- Any-speed composure
- Decadent interior
- Practical (!)
- Marvelous engines, every one
- Sport Turismo is a looker
- Phenomenally expensive
- Optional fifth seat is useless
- Overwhelming lineup
features & specs
It’s expensive, but the Porsche Panamera proves that old saw about getting what you pay for.
No longer considered sacrilegious, the five-door Porsche Panamera has earned its place in the Porsche lineup as the family-style 911. It’ll dance along roads with much of the same aplomb as that iconic sports car, but it’ll do so while carrying twice as many people and all their luggage to boot.
That everyday usability along with the full dose of typical Porsche performance earns the 2020 Porsche Panamera a 7.2 out of 10 on our scale. (Read more about how we rate cars.)
If you want one, be sure to set aside a weekend to scrutinize all the available flavors of Panamera. Two wheelbases, two body styles, multiple powertrains, and the usual potpourri of Porsche trims all abound. In total Porsche sells 15 different Panameras.
The price gap is just as broad, stretching from just under six figures to well over a quarter-million dollars. Horsepower tallies are no less impressive, either. There’s the 330-hp base models and the mid-level 440-hp S and 453-hp GTS. Up top sits the venerable 550-hp Turbo. The Turbo S-E Hybrid doles out 677 hp in a semi-environmentally-conscious way.
Whatever mix-and-match combination you build with regard to wheelbases and engine choices, the Panamera offers an exceedingly comfortable ride. This is true whether you’re doing triple digits down the autobahn or just taking some pockmarked backroad home from work.
While you’re rocketing along in this long-legged cruise missile, there’s plenty of time to enjoy the features and technology that are plentiful throughout the cabin. Even base models get a 12.3-inch center touchscreen and two 7.0-inch screens in place of an analog gauge cluster. The Panamera has standard leather upholstery, navigation, and Apple CarPlay and Android Auto compatibility. Options include carbon-ceramic brakes, fancy leathers, and the classic Sport Chrono package.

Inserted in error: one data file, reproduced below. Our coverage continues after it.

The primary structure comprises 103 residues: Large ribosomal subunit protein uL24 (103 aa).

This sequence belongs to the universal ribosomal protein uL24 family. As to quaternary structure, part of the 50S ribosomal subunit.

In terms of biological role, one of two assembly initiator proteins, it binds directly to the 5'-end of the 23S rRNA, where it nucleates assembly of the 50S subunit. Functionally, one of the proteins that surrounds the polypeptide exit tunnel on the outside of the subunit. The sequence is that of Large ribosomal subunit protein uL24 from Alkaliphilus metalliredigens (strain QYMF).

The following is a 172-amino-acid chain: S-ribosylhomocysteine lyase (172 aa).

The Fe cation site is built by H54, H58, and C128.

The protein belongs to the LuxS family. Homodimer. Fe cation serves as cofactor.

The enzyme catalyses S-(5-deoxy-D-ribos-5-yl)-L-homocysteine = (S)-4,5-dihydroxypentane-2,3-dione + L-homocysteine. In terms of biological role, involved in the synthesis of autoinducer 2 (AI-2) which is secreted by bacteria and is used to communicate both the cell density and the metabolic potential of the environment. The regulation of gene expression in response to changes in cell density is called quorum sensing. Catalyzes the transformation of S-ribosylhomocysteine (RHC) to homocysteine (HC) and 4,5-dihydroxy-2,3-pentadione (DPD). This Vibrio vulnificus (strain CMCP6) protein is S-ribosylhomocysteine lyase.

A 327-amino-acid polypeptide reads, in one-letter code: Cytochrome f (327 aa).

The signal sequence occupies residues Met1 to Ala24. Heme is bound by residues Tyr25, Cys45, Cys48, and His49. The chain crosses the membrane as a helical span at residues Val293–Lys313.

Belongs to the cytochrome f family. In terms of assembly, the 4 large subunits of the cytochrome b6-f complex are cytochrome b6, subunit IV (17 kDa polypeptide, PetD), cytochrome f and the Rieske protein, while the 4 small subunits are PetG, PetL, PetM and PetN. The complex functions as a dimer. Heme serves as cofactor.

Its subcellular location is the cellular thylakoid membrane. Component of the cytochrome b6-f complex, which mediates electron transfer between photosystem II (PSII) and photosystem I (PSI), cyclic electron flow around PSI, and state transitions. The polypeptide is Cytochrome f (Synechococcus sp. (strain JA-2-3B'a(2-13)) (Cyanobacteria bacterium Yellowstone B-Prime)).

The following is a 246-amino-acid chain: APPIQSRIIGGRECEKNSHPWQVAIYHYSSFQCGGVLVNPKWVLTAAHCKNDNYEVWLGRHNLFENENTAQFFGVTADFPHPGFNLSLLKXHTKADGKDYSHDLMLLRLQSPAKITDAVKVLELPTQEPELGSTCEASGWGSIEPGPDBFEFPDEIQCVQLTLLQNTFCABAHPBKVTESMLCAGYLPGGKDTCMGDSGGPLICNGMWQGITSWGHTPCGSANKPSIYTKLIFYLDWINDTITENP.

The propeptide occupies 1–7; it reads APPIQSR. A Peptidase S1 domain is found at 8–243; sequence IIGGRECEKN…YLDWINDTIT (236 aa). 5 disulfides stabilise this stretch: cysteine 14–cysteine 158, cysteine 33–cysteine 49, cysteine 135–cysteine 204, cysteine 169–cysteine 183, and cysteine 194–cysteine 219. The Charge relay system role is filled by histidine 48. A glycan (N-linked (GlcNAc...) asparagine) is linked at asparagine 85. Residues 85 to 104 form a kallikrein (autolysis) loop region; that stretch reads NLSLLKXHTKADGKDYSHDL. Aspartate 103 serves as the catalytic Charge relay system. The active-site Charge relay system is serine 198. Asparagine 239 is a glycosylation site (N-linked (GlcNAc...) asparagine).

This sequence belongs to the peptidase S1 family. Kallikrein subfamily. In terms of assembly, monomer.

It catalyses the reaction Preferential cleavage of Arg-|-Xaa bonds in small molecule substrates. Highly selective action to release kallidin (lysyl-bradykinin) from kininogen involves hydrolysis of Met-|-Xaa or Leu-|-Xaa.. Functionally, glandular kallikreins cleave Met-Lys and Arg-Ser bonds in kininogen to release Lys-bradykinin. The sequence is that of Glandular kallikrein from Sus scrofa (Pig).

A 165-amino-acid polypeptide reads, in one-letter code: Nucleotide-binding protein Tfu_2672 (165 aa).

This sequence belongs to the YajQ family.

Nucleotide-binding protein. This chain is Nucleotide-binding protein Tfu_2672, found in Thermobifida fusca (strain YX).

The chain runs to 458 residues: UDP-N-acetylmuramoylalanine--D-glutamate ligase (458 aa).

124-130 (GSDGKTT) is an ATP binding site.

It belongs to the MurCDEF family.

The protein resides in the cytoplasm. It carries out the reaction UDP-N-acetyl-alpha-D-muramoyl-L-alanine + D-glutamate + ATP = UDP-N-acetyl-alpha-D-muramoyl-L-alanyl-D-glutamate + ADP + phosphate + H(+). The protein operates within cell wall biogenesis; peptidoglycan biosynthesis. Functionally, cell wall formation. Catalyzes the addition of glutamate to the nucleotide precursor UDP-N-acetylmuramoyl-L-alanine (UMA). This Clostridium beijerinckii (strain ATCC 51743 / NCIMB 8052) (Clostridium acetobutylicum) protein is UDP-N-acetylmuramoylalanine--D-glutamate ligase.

Most trims use a 2+2 seating arrangement. On the wagon-esque Sport Turismo there’s an optional rear bench seat. It’s narrow, but it’ll do in a pinch. There’s also the lavish long-wheelbase model that adds six inches of leg room.
Perhaps the most incredible thing is that across the whole Panamera spectrum there’s not a bad choice in the litter. Whether you’re buying a base, rear-wheel-drive Panamera or a top-shelf Turbo model, this hatchback delivers the driving dynamics, interior quality, and definitive style that has long separated Porsche from lesser products. It’s the most well-rounded, finest-driving executive car out there.
2020 Porsche Panamera
The 2020 Porsche Panamera delivers a great riff on a classic design.
The 2020 Porsche Panamera wears the second-generation style that seems to have thoroughly studied the Audi A7 playbook. Styling is much more elegant than it used to be, thanks to a more gently curving roofline that looks more thought-out than the frog-like appearance of the first-generation model. We give it a 9 out of 10.
Look closer and the 911-inspired details emerge in the sculpted haunches, the full-width LED taillights, the subtly peaked fenders. All of it looks like a 911 massaged into a larger form—which, essentially, was the primary directive of the Panamera program. The lineage is there for all to see, and the brand’s design language is equally apparent.
The real beauty queen in the lineup, though, is the Sport Turismo model. It’s about as close to a Porsche wagon as we’re ever likely going to get, though it’s still technically a hatchback. We find the longer, straighter roof visually lengthens and lowers the car, giving it a sleek and lethal look that’s totally appropriate for this kind of high-speed cruiser.